Amazon Route 53
Developer Guide (API Version 2013-04-01)

NS and SOA Records that Amazon Route 53 Creates for a Public Hosted Zone

For each public hosted zone that you create, Amazon Route 53 automatically creates a name server (NS) record and a start of authority (SOA) record. Don't change these records.

The Name Server (NS) record

Amazon Route 53 automatically creates a name server (NS) record that has the same name as your hosted zone. It lists the four name servers that are the authoritative name servers for your hosted zone. Do not add, change, or delete name servers in this record.

The following examples show the format for the names of Route 53 name servers (these are examples only; don't use them when you're updating your registrar's name server records):





To get the list of name servers for your hosted zone:

  1. Sign in to the AWS Management Console and open the Route 53 console at

  2. In the navigation pane, click Hosted Zones.

  3. On the Hosted Zones page, choose the radio button (not the name) for the hosted zone.

  4. In the right pane, make note of the four servers listed for Name Servers.

For information about migrating DNS service from another DNS service provider to Route 53, see Making Amazon Route 53 the DNS Service for an Existing Domain.

The Start of Authority (SOA) Record

The start of authority (SOA) record identifies the base DNS information about the domain, for example: 1 7200 900 1209600 86400

A SOA record includes the following elements:

  • The Route 53 name server that created the SOA record, for example,

  • The email address of the administrator. The @ symbol is replaced by a period, for example, The default value is an email address that is not monitored.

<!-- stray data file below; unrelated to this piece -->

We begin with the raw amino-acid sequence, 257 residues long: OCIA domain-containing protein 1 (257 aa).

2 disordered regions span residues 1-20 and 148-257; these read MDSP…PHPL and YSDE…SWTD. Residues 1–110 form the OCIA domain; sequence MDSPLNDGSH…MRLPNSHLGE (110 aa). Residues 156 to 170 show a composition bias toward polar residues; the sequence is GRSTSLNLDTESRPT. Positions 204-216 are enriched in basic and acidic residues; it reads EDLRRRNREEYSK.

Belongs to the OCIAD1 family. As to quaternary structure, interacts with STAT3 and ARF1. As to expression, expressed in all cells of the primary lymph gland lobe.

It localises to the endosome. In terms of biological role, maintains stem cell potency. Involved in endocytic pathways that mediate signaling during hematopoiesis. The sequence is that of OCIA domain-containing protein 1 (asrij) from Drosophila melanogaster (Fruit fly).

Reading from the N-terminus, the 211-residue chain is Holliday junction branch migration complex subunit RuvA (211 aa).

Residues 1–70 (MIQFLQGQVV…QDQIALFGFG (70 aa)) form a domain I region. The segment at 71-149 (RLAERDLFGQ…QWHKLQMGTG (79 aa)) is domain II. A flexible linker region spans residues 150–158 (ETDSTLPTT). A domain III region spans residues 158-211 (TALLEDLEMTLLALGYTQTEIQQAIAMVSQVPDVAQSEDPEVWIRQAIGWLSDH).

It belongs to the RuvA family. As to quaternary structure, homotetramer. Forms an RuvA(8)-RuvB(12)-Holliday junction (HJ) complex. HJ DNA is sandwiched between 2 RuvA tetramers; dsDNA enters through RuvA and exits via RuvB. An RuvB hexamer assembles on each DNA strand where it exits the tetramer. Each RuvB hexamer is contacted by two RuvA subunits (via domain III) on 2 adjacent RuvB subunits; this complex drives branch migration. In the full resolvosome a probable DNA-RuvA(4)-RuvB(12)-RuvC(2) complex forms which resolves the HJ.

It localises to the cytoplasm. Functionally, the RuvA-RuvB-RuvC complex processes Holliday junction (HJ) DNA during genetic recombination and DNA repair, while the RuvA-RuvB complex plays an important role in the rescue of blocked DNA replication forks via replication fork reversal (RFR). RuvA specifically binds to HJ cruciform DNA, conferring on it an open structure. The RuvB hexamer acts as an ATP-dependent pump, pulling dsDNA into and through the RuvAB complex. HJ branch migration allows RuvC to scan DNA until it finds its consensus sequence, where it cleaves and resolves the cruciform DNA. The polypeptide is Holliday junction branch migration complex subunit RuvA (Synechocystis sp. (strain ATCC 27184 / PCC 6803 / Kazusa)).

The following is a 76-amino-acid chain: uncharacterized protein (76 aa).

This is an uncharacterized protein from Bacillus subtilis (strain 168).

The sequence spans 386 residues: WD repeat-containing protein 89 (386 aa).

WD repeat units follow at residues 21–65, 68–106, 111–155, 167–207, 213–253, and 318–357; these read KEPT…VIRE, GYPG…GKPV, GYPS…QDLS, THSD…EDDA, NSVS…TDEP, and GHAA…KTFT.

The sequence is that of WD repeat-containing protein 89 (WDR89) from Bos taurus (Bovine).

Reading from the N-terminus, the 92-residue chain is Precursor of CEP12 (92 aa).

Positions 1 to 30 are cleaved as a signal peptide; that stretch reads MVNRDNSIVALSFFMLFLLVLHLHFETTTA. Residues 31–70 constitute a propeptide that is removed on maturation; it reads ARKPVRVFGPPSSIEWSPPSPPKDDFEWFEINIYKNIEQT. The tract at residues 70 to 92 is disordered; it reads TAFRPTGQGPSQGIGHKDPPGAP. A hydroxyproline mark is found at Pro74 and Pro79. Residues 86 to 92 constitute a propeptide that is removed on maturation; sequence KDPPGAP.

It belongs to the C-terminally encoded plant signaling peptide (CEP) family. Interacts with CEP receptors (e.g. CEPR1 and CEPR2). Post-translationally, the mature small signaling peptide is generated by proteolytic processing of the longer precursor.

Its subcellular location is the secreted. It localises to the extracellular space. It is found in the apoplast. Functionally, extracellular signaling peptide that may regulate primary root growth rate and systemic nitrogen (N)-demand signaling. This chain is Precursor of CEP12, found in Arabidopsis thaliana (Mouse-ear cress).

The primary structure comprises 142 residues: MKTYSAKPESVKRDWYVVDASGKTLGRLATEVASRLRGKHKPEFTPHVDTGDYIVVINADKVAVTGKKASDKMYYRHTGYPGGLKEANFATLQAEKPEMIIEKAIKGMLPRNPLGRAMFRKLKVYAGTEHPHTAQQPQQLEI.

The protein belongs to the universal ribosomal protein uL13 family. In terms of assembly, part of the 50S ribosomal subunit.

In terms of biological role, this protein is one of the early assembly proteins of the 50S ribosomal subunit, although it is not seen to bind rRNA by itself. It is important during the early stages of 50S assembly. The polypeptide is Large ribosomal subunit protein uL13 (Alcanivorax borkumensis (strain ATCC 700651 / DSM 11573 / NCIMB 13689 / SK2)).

• A serial number that you can optionally increment whenever you update a record in the hosted zone. Route 53 doesn't increment the number automatically. (The serial number is used by DNS services that support secondary DNS.) In the example, this value is 1.

  • A refresh time in seconds that secondary DNS servers wait before querying the primary DNS server's SOA record to check for changes. In the example, this value is 7200.

  • The retry interval in seconds that a secondary server waits before retrying a failed zone transfer. Normally, the retry time is less than the refresh time. In the example, this value is 900 (15 minutes).

  • The time in seconds that a secondary server will keep trying to complete a zone transfer. If this time elapses before a successful zone transfer, the secondary server will stop answering queries because it considers its data too old to be reliable. In the example, this value is 1209600 (two weeks).

  • The minimum time to live (TTL). This value helps define the length of time that an NXDOMAIN result, which indicates that a domain does not exist, should be cached by a DNS resolver. When a DNS resolver caches an NXDOMAIN result, this is referred to as negative caching.

    The duration of negative caching is the lesser of the following values:

    • This value—the minimum TTL in the SOA record. In the example, the value is 86400 (one day).

    • The value of the minimum TTL for the SOA record. The default value is 900 seconds. For information about changing this value, see Editing Records.